Another thing I appreciated was creating a relatable storyline with a strong family element and an everyman hero on the frontlines – so the audience can be engaged with some other major stake other than whether Godzilla will be triumphant.
Bryan Cranston plays Joe Brody, while Aaron Taylor-Johnson plays his grown-up son, Ford. Both characters try their best to make sure their families and loved ones are safe amidst a growing monster threat. Yes, you have to put your heroes in the wrong place at the right time for ample conflict, but that’s the key to these films in many respects (we even did it in the Sharknado films by bringing in the excellent Ian Ziering to be our everyman hero). You want to follow your heroes through their motions because you can relate to what they’re doing. If you have Arnold Schwarzenegger going toe to toe with the Toho monsters and the destruction in their wake, you have a strong inkling he’s going to make it out alive. With Cranston and Taylor-Johnson, they are obviously not indestructible; they bleed and they don’t have super Austrian strength to protect their bones from crushing like little girly men. That’s why you follow them on their journey and why each individual payoff of getting back to their family and saving their family means so much throughout the film.
For me, one of the hardest things in watching any summer tentpole movie is seeing all the luxury they have in making them. With 18 days (like we’ve had on the Sharknado films), you can’t make a perfect film, you have to rush through 10 pages a day some times, the postproduction schedule is rushed and you have to find immediate creative solutions to not having a money hose to make your limitations go away. Additionally, you have to be very strategic in how to use your visual effects. Watching a film like Amazing Spider-Man 2 or Godzilla, I’ll often go, “Hey, they had 50 VFX shots in a row … not fair.” But I also feel like it’s a great learning tool as well. When I see Edwards employ his filmmaking style of Godzilla in the same manner of Monsters despite a bigger budget and scope and more shooting time, it reminds you that by getting pulled into the studio system you can still retain your point of view and your own imprint while still delivering a mainstream popcorn movie.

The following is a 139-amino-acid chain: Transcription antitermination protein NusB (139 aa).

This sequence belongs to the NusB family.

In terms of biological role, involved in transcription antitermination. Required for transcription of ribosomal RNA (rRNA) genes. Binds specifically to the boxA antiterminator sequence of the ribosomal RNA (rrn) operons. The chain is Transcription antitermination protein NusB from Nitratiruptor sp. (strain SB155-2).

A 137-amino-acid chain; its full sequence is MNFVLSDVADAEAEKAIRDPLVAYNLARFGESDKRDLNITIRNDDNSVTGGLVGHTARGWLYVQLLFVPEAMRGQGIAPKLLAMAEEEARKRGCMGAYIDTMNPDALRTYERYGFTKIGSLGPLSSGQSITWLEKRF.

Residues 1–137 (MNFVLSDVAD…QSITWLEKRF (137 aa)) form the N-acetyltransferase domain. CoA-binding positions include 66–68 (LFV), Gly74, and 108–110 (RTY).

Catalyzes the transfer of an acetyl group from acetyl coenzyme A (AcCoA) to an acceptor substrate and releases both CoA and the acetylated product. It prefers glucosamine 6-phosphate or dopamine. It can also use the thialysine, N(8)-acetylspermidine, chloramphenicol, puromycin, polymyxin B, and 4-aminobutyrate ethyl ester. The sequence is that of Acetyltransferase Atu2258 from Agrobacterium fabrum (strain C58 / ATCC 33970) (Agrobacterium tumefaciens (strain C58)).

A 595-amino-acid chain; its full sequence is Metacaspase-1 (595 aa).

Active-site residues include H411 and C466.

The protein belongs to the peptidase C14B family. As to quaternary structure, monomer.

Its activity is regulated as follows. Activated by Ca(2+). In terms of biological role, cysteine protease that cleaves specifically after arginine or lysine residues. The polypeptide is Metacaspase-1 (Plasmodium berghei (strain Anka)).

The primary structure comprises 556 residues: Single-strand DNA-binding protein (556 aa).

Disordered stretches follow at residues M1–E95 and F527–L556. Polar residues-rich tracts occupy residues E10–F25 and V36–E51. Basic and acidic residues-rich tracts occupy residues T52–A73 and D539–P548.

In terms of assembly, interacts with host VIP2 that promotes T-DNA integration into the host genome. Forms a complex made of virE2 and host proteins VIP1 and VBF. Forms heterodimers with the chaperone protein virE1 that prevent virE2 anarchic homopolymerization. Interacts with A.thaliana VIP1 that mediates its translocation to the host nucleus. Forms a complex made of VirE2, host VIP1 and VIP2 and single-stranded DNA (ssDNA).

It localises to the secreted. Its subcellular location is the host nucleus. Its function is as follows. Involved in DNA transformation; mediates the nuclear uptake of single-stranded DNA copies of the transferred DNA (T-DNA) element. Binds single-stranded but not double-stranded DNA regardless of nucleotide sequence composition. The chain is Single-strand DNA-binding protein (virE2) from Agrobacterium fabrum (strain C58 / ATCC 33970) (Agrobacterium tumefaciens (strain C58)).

Godzilla is a refreshing change of pace from regular summer movies. It doesn’t do things the easy way and it’s better for it. Not every big summer movie has to hit you over the head to entertain, but with great power, comes great responsibility. Edwards has handled things quite nicely and I can’t wait to see him take his aesthetic forward, whether it’s on Godzilla 2 or something even bigger than big old fire breath.